## 7.50 Topologies and sheaves

Lemma 7.50.1. Let $\mathcal{C}$ be a category endowed with a topology $J$. Let $U$ be an object of $\mathcal{C}$. Let $S$ be a sieve on $U$. The following are equivalent

The sieve $S$ is a covering sieve.

The sheafification $S^\# \to h_ U^\# $ of the map $S \to h_ U$ is an isomorphism.

**Proof.**
First we make a couple of general remarks. We will use that $S^\# = LLS$, and $h_ U^\# = LLh_ U$. In particular, by Lemma 7.49.1, we see that $S^\# \to h_ U^\# $ is injective. Note that $\text{id}_ U \in h_ U(U)$. Hence it gives rise to sections of $Lh_ U$ and $h_ U^\# = LLh_ U$ over $U$ which we will also denote $\text{id}_ U$.

Suppose $S$ is a covering sieve. It clearly suffices to find a morphism $h_ U \to S^\# $ such that the composition $h_ U \to h_ U^\# $ is the canonical map. To find such a map it suffices to find a section $s \in S^\# (U)$ wich restricts to $\text{id}_ U$. But since $S$ is a covering sieve, the element $\text{id}_ S \in \mathop{\mathrm{Mor}}\nolimits _{\textit{PSh}(\mathcal{C})}(S, S)$ gives rise to a section of $LS$ over $U$ which restricts to $\text{id}_ U$ in $Lh_ U$. Hence we win.

Suppose that $S^\# \to h_ U^\# $ is an isomorphism. Let $1 \in S^\# (U)$ be the element corresponding to $\text{id}_ U$ in $h_ U^\# (U)$. Because $S^\# = LLS$ there exists a covering sieve $S'$ on $U$ such that $1$ comes from a

\[ \varphi \in \mathop{\mathrm{Mor}}\nolimits _{\textit{PSh}(\mathcal{C})}(S', LS). \]

This in turn means that for every $\alpha : V \to U$, $\alpha \in S'(V)$ there exists a covering sieve $S_{V, \alpha }$ on $V$ such that $\varphi (\text{id}_ V)$ corresponds to a morphism of presheaves $S_{V, \alpha } \to S$. In other words $S_{V, \alpha }$ is contained in $S \times _ U V$. By the second axiom of a topology we see that $S$ is a covering sieve.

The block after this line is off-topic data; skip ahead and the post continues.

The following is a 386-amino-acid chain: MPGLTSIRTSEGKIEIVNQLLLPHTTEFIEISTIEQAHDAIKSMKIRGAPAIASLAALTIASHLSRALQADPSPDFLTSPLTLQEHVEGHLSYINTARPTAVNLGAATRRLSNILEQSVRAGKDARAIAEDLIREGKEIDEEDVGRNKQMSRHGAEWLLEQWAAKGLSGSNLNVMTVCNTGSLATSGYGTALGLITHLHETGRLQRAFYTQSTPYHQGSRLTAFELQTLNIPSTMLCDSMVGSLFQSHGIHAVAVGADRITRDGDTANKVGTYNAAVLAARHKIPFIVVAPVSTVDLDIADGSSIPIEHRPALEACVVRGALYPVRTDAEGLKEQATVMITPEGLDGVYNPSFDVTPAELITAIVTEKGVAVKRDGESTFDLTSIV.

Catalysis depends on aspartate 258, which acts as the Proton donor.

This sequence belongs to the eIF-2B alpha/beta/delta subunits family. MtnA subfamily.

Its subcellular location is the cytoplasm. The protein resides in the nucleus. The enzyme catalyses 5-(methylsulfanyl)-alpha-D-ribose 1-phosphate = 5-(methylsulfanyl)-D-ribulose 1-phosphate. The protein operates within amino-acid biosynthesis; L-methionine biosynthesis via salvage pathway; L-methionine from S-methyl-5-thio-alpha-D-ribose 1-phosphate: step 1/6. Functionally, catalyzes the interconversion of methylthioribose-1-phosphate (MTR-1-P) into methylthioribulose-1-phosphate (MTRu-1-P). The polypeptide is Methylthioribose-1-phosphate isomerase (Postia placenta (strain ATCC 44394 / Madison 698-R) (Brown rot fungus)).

$\square$

Theorem 7.50.2. Let $\mathcal{C}$ be a category. Let $J$, $J'$ be topologies on $\mathcal{C}$. The following are equivalent

$J = J'$,

sheaves for the topology $J$ are the same as sheaves for the topology $J'$.

**Proof.**
It is a tautology that if $J = J'$ then the notions of sheaves are the same. Conversely, Lemma 7.50.1 characterizes covering sieves in terms of the sheafification functor. But the sheafification functor $\textit{PSh}(\mathcal{C}) \to \mathop{\mathit{Sh}}\nolimits (\mathcal{C}, J)$ is the right adjoint of the inclusion functor $\mathop{\mathit{Sh}}\nolimits (\mathcal{C}, J) \to \textit{PSh}(\mathcal{C})$. Hence if the subcategories $\mathop{\mathit{Sh}}\nolimits (\mathcal{C}, J)$ and $\mathop{\mathit{Sh}}\nolimits (\mathcal{C}, J')$ are the same, then the sheafification functors are the same and hence the collections of covering sieves are the same.
$\square$

Lemma 7.50.3. Assumption and notation as in Theorem 7.50.2. Then $J \subset J'$ if and only if every sheaf for the topology $J'$ is a sheaf for the topology $J$.

**Proof.**
One direction is clear. For the other direction suppose that $\mathop{\mathit{Sh}}\nolimits (\mathcal{C}, J') \subset \mathop{\mathit{Sh}}\nolimits (\mathcal{C}, J)$. By formal nonsense this implies that if $\mathcal{F}$ is a presheaf of sets, and $\mathcal{F} \to \mathcal{F}^\# $, resp. $\mathcal{F} \to \mathcal{F}^{\# , \prime }$ is the sheafification wrt $J$, resp. $J'$ then there is a canonical map $\mathcal{F}^\# \to \mathcal{F}^{\# , \prime }$ such that $\mathcal{F} \to \mathcal{F}^\# \to \mathcal{F}^{\# , \prime }$ equals the canonical map $\mathcal{F} \to \mathcal{F}^{\# , \prime }$. Of course, $\mathcal{F}^\# \to \mathcal{F}^{\# , \prime }$ identifies the second sheaf as the sheafification of the first with respect to the topology $J'$. Apply this to the map $S \to h_ U$ of Lemma 7.50.1. We get a commutative diagram

\[ \xymatrix{ S \ar[r] \ar[d] & S^\# \ar[r] \ar[d] & S^{\# , \prime } \ar[d] \\ h_ U \ar[r] & h_ U^\# \ar[r] & h_ U^{\# , \prime } } \]

And clearly, if $S$ is a covering sieve for the topology $J$ then the middle vertical map is an isomorphism (by the lemma) and we conclude that the right vertical map is an isomorphism as it is the sheafification of the one in the middle wrt $J'$. By the lemma again we conclude that $S$ is a covering sieve for $J'$ as well.
$\square$

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